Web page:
The University of Texas at San Antonio’s efforts to accelerate the success of Latino students earned the school a certification of excellence from a national organization dedicated to Latino achievement in higher education, officials announced Thursday.

Excelencia in Education, a Washington, D.C.,-based nonprofit, awarded its Seal of Excelencia to UTSA and four other schools at a virtual ceremony. The certification goes to higher education institutions that place great care and intention into serving their Latino students.

Nine schools received the inaugural designation in 2019, including the University of Texas at El Paso. This year, the recognition went to UTSA, the University of Texas at Austin, California State University at Sacramento, Long Beach City College, and the University of Illinois at Chicago.

Excelencia in Education assesses applicant schools on their data and practices related to Latino student enrollment, retention, transfer rates, financial aid, and degree completion. The organization also reviews schools’ representation of Latinos among faculty, staff, and administration.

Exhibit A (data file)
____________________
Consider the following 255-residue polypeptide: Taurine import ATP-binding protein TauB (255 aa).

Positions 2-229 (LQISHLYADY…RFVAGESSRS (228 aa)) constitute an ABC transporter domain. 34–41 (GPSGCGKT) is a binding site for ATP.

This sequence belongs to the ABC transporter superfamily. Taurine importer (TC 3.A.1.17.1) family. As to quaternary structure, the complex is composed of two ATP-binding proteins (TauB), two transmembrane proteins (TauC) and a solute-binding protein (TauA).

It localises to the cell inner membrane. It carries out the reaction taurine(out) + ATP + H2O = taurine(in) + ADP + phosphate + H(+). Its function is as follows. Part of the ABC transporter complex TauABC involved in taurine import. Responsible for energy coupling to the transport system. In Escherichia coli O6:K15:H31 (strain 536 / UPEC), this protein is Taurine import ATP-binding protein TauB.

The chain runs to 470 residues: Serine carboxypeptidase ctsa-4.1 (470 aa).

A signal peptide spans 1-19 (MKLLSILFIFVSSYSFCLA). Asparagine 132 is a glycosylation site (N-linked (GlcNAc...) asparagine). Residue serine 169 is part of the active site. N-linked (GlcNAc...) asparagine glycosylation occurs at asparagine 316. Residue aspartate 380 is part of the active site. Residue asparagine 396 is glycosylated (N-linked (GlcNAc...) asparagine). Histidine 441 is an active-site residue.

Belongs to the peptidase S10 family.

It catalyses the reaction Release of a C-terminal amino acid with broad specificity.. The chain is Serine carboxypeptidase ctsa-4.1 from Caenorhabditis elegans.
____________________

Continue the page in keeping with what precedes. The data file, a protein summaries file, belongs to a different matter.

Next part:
At the virtual announcement, UTSA President Taylor Eighmy reflected on his school’s history and its founding purpose to serve Mexican American students in South Texas.

“We were created to help around this whole issue of educational inequity in South Texas,” Eighmy said. “It gives me such pleasure to think about the fact that today, the sealed designation is just another step in this process of our institution [and] serving our community.”

UTSA’s most recent enrollment data shows more than 55 percent of UTSA’s fall 2019 class identified as Hispanic. The school has improved academic outcomes for Hispanic students in recent years.

From 2015-16 to 2019-20, the number of bachelor’s degrees awarded to Hispanic students increased by 32 percent and the number of Hispanic students enrolled in undergraduate programs increased by 25 percent. In the same period, the percent of Latino students with student loan debt decreased by 6 percent.

“We recognize that earning the Seal of Excelencia is a waypoint in our journey, not the final destination,” Eighmy said. “The university has more to do to fully embrace its identity as a Hispanic Serving Institution and cultivate an environment where students from all backgrounds can thrive.”

Excelencia in Education created the certification in 2019, and the certification status lasts three years.

Emily Donaldson reports on education for the San Antonio Report.